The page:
It is important to find an activity that you enjoy, because then it doesn't seem like work. If you are not enjoying the activity, the effort will feel like a burden and you won't be able to sustain it long term. Of course, it's normal to want to try new things and experiment with your interests before settling on one thing—but once you've found something that really grabs your attention and makes you feel good while doing it, then there's no reason not to have fun every time!

If an activity makes me happy when I'm doing it, then I am more likely to keep at it over time. By continuing my efforts at this task for long enough (and thus improving), eventually I may even become good enough at this skill so that people notice! This kind of feedback means a lot for those interested in pursuing careers as artists or performers; when someone says "wow" after hearing me sing or play something well on their instrument, I feel proud of myself too!


Dedication and Determination are Crucial in Any Creative Pursuit

If you're a musician, then you know it takes dedication and determination to get where you are. You've spent countless hours practicing your craft and honing your talents as an artist. But because of this effort, or perhaps in spite of it, some people might be quick to label musicians as narcissists.

The truth is that while narcissism may seem like a prerequisite for musicianship (and many other creative fields), it's not necessarily the case—and definitely not an excuse for bad behavior by any means! In fact, if anything can help overcome narcissistic tendencies it's probably the sheer dedication required by being a musician. This kind of perseverance builds character and helps us overcome whatever challenges come our way along the way.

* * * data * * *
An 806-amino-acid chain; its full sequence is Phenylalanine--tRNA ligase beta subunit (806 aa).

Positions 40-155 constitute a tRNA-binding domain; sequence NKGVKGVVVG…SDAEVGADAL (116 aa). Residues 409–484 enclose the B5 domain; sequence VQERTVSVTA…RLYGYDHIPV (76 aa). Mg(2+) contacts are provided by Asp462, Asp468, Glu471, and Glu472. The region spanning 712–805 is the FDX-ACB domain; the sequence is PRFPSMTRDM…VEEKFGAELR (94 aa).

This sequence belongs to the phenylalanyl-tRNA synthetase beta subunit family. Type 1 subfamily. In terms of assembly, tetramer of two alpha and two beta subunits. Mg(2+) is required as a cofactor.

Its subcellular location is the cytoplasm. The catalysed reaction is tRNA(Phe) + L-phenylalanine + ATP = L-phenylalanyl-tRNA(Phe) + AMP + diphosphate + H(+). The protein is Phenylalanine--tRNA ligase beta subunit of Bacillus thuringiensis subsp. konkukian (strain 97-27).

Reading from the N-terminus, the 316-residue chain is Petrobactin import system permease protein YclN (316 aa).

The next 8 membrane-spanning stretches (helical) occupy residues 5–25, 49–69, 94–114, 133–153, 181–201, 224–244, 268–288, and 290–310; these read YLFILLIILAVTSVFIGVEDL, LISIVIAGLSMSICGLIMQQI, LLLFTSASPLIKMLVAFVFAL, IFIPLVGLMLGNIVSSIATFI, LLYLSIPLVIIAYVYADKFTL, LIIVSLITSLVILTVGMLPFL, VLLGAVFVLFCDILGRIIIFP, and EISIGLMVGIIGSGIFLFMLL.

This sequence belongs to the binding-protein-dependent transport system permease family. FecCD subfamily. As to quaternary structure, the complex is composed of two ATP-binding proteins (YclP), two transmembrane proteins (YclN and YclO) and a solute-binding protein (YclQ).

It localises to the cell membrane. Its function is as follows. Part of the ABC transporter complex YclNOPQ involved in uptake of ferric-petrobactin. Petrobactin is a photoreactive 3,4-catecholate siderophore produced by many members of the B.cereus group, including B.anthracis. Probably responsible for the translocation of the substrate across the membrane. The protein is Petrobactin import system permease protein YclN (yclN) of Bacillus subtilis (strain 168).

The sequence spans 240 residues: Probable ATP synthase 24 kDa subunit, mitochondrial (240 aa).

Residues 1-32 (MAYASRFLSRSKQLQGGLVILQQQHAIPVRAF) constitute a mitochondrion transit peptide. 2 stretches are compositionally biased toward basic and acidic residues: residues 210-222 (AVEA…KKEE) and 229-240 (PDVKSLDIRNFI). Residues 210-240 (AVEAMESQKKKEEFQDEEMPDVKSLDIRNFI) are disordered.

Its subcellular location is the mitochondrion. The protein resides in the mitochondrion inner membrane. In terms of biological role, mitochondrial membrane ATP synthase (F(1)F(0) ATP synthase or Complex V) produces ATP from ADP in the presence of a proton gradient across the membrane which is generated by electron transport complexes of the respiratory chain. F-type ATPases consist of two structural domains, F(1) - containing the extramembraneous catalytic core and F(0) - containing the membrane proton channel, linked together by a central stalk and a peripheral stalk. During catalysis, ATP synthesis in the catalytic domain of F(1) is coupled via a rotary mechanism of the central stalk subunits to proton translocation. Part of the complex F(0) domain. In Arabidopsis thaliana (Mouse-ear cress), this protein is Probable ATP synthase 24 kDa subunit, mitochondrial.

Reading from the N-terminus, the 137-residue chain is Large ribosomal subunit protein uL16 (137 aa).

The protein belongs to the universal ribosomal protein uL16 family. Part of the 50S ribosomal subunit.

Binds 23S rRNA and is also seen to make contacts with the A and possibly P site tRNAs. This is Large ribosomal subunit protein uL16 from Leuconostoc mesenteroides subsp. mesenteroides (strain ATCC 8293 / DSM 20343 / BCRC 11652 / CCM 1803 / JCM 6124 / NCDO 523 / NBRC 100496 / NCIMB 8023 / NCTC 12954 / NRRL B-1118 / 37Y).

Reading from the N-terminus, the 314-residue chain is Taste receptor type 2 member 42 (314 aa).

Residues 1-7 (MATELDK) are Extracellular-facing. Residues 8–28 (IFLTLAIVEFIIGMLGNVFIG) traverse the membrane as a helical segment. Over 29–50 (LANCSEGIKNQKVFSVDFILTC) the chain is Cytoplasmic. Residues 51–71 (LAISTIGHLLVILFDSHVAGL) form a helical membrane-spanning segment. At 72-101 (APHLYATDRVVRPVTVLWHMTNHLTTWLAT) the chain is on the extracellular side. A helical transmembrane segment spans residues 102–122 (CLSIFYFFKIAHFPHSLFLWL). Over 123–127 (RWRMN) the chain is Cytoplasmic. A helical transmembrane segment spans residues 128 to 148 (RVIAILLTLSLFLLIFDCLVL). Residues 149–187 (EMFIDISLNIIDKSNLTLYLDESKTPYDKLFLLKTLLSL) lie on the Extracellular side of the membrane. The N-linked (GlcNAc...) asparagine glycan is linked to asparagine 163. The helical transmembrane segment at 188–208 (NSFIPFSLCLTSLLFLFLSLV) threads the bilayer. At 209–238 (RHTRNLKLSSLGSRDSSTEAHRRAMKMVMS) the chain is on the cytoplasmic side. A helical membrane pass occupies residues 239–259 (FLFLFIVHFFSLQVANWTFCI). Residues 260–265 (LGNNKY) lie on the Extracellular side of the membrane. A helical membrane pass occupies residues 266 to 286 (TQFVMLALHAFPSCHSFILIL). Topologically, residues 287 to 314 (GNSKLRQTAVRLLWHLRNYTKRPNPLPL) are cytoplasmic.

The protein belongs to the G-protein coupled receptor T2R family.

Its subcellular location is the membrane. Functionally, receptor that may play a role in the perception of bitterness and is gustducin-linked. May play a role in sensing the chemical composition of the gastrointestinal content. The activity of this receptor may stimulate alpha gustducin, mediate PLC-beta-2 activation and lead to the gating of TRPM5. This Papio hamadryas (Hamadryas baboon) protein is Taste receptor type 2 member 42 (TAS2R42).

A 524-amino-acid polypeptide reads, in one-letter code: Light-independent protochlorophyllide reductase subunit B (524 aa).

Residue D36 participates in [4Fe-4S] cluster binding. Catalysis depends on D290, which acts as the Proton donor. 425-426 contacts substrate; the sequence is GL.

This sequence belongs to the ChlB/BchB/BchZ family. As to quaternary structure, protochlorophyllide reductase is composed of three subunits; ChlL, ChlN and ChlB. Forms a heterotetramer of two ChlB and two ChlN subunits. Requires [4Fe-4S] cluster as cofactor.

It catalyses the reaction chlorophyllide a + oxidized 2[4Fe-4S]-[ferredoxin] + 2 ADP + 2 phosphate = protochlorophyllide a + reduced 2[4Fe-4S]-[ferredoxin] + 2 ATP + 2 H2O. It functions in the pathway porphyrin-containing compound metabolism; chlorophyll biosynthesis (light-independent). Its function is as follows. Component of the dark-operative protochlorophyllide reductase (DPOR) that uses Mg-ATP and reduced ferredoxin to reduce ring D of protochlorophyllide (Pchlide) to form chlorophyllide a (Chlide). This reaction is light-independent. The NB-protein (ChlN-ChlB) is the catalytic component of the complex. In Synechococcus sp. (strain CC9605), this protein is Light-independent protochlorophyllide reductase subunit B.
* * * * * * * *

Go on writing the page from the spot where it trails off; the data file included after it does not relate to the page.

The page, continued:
The Ability to Make Use of Feedback Goes Along with Dedication

We are all aware that feedback is essential for improvement. Most of us have a teacher or mentor who provides us with constructive criticism, but even the best teachers can’t always tell you what you need to hear when it comes to self-criticism. When we are stuck in a rut and don’t know how to move forward, it can help tremendously if we look at our work from different perspectives. We may be so close to our own work that we fail to see its potential or its flaws clearly enough, but another person might see them as clearly because they aren’t as emotionally invested in the outcome.

This type of self-criticism isn’t easy because it requires looking at yourself objectively and identifying areas where improvement can occur. In order to do this effectively, though, you need some distance between yourself and your artistry—the ability to take an outsider's view without getting too personal about things like “this part sucks!”


Learning a musical instrument will help you become more creative

It's not uncommon to hear people say that music is an art, but what do they mean by that? The word "art" has a fairly broad definition. It can be used to describe any form of self-expression through visual or verbal media (i.e., writing, painting, drawing, photography and anything else you can imagine). However, when we talk about music as an art form specifically (as opposed to literature or film), we're referring to an audio medium that uses sounds—and sometimes silence—to evoke emotions in listeners.

Music also helps us become more creative because it teaches us how our surroundings affect our moods and emotions. When we listen to sad songs for example, our minds tend unconsciously associate those feelings with similar environments; therefore making them feel the same way again when they go back there later on in life!


In conclusion, there are a lot of misconceptions about musicians and narcissism. While some artists may have narcissistic tendencies, this does not mean that all of them do. In fact, it takes a lot of dedication and determination to be a professional musician. If you want to learn how to play an instrument or sing better then start now!

Karen Flores
More From Treeside Music Academy